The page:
human-rights-in-cuba

The feeling of constant supervision has come to affect the way we speak, filling it with whispers, gestures and metaphors, to avoid saying those words that could get us into trouble.
Six years ago Cardinal Tarcisio Bertone came through the front door to Cuba. This December, however, he has returned on a private visit which is evidence of the discrete recognition of failure.
Havana is a surface city, with very little underground. However, on the roofs of the houses, on the most unthinkable rooftops, little houses have been erected, baths, pig pens and pigeon coops. As if above the ceilings everything were possible, unreachable.
Despite the multitudes and the numerous digital screens shining in the Hong Kong night, memory persists in taking us back to one man. An individual who was returning from the market and decided that the treads of a tank were not going to crush his remaining civility. Twenty-five years later, reality is echoing his gesture.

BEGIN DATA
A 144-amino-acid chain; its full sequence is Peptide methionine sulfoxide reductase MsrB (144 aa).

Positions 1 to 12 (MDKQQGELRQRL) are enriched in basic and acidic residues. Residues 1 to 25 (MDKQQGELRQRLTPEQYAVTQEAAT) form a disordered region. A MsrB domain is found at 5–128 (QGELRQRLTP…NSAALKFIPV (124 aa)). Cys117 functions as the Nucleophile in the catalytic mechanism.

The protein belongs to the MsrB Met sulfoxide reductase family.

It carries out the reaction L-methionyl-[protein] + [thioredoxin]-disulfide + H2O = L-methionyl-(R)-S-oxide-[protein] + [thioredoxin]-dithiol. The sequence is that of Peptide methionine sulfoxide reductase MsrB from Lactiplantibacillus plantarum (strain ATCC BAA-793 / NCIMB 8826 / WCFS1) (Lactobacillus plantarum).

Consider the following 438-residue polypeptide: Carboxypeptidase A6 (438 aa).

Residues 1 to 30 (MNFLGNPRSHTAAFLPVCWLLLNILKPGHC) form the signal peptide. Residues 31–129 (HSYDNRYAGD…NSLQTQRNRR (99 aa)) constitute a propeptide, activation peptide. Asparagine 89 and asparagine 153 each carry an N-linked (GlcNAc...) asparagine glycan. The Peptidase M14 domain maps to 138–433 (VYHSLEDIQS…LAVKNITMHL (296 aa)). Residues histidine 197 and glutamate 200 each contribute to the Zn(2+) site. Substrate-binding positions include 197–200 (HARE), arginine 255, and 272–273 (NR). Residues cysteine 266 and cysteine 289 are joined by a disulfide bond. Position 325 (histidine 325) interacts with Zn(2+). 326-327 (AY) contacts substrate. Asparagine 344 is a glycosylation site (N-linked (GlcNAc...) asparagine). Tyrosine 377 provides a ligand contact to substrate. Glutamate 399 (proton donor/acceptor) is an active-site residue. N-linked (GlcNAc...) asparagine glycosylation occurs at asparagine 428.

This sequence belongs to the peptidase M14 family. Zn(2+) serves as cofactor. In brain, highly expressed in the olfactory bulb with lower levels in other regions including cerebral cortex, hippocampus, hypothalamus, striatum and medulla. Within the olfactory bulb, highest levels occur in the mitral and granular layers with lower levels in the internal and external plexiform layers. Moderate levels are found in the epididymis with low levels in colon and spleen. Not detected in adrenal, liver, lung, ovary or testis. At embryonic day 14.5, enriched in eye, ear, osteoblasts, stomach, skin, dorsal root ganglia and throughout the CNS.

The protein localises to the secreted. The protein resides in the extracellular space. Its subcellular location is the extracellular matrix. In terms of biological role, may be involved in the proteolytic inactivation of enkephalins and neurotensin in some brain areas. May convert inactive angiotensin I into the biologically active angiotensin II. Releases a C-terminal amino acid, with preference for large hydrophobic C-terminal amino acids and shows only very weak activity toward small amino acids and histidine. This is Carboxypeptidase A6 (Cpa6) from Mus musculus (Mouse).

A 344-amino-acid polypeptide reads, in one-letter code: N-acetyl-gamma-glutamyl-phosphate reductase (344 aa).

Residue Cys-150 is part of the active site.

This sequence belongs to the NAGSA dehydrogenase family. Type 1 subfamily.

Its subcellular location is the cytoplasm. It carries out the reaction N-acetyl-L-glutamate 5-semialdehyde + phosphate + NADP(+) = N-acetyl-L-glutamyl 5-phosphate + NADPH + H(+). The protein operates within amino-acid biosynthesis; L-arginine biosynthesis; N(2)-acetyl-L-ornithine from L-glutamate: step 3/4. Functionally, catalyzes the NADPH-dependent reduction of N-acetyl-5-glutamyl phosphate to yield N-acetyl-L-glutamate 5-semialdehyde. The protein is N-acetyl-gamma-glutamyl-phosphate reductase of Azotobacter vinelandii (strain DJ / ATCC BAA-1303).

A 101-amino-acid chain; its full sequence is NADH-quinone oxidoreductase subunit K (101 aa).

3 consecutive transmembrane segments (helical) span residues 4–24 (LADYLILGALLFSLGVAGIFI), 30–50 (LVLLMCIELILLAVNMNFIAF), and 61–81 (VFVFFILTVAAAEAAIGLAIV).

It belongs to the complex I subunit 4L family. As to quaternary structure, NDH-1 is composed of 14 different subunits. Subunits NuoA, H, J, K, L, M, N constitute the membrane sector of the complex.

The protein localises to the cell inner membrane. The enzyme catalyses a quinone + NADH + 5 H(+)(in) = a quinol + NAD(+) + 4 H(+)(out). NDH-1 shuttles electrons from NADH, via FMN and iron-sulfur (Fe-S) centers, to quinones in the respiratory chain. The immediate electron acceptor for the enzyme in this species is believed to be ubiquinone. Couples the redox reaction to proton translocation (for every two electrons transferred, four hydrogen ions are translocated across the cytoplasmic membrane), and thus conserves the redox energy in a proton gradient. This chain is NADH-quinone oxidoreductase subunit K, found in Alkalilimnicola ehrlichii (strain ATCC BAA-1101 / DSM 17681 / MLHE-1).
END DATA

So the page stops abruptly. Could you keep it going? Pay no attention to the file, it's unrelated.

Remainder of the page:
Nearly two decades have passed and they are still imposing limits and prohibitions incompatible with development and with life. As if in this social laboratory they want to test what they can do to get the guinea pigs -- which are us -- to keep breathing, clapping, accepting.
The original sin of the official press is not the press, but propaganda. It emerged to sustain the ideological political-economic model and it can't shed that genesis.
My mother has to pay out three days worth of her pension to buy a pound of onions. I no longer have to say anything, she just concludes, "This country has to change."
When the Maleconazo broke out he joined in the shouting and escaped when the arrests started. He didn't want to go home because he knew the police were looking for him.